Anyway, now for some thoughts on the project. First of all, RTSs are hard. Very hard. I was constantly attempting to optimize the game, while throwing on new features to add to the “strategy” aspect. I had a fairly decent vision of the project from the start, but it definitely evolved as I worked on it. The main pitfalls I fell into were not knowing what I was doing, resulting in some highly questionable design choices at the beginning, creating an AI that wasn’t terrible, and reducing lag. Unfortunately I waited until the end to add the AI, and that caused some problems. First of all, it was much harder than I had expected. I really had no clue how to do it and began piecing it together as I went along. Additionally, the AI made the game start to lag immensely as large amounts of units were on the map at a time. This is an issue I never really fixed, but instead tried to minimize in the level design. The original plan was to have 5 countries actively moving units as well as multiple others that were neutral. I maintained this original vision for the most part in the free play mode, along with the warning that it will lag on most computers. For the campaign mode, the American campaign being the only one I actually made, I removed all of the unnecessary countries. This reduced the lag significantly at the beginning of the game, but after playing for a couple of minutes the lag still gets pretty overwhelming.

    Overall, I think the game ended up being fairly mediocre in terms of actual gameplay. However, I think that this was a great experience for me. I have learned a lot about what to do and what not to do when making an RTS, and would be able to approach things completely differently in the future. That being said, I’m really sick of RTSs right now and can’t imagine making another in the near future Tongue. I think had I chosen to to a turn based game instead, it would have saved me a lot of trouble with worrying about the lag, so I’ll keep that in mind for the future.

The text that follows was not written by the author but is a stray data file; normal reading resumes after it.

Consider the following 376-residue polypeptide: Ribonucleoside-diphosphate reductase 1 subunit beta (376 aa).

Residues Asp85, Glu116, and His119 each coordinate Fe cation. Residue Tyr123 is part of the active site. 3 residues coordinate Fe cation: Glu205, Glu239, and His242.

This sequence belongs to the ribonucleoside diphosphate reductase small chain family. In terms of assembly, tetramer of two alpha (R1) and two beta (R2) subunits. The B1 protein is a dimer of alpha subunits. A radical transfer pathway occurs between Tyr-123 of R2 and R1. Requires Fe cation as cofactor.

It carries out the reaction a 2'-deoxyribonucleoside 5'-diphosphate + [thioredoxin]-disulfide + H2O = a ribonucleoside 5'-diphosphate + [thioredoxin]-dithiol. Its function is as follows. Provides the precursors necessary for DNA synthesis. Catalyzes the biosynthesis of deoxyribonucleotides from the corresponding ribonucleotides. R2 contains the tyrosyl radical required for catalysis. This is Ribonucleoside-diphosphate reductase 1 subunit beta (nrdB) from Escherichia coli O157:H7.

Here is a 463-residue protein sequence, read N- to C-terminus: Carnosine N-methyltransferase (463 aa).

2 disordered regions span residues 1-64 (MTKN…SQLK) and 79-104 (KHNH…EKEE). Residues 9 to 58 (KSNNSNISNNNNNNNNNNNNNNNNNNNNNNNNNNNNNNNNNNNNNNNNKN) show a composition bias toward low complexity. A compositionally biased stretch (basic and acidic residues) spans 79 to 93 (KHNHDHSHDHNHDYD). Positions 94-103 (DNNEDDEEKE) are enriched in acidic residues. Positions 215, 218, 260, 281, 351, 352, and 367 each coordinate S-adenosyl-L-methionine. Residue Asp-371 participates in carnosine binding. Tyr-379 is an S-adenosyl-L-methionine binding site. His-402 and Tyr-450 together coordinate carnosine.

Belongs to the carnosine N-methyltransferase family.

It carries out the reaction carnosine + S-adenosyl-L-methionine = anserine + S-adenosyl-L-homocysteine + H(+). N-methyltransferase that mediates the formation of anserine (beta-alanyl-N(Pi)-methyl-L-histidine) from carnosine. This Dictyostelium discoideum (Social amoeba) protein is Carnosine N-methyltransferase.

Now for the part where you can help me. Here‘s a link to my entry in the competition. If you could spare me about 2 clicks to upvote the entry, that would be greatly appreciated. Even if you don’t think the game is very good, I hope you could just take a moment to appreciate the effort that went into making this and support me. Currently the entry leading in the popular vote has over 500 votes, and is a simple and nearly broken maze game with one level. The effort that went into making that is so minimal that its number of votes is mind boggling. My goal is to get at least 100 votes in the competition, and with your help I can do it.

    Thanks so much everyone!

    Things that bugs me…

    Posted by (twitter: @Haite)
    Saturday, January 11th, 2014 3:47 pm

    I know that everytime someone came to question this, but somethings have been bothering me for a long time: